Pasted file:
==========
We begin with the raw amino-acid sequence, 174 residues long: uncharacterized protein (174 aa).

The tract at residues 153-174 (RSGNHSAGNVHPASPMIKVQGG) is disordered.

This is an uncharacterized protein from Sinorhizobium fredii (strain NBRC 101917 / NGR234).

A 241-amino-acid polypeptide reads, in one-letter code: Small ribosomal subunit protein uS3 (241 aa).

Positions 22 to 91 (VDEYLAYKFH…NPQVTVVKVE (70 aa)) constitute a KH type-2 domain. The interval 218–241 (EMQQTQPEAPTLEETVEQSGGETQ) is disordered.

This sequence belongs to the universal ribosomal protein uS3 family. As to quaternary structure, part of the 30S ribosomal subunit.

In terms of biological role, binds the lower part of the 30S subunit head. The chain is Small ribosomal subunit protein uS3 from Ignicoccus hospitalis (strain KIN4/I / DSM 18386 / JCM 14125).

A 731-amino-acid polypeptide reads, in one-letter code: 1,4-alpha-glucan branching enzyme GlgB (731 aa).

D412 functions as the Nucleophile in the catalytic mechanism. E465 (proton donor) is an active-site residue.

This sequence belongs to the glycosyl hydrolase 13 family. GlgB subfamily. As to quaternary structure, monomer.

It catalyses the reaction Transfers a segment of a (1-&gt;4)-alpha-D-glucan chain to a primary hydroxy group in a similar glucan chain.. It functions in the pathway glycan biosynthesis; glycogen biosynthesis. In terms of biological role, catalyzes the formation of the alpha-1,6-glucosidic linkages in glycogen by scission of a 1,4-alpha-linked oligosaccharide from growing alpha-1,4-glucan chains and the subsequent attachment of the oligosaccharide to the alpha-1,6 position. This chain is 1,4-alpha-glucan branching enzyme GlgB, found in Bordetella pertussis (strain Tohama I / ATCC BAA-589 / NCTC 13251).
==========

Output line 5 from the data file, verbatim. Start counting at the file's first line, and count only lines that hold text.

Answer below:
Positions 22 to 91 (VDEYLAYKFH…NPQVTVVKVE (70 aa)) constitute a KH type-2 domain. The interval 218–241 (EMQQTQPEAPTLEETVEQSGGETQ) is disordered.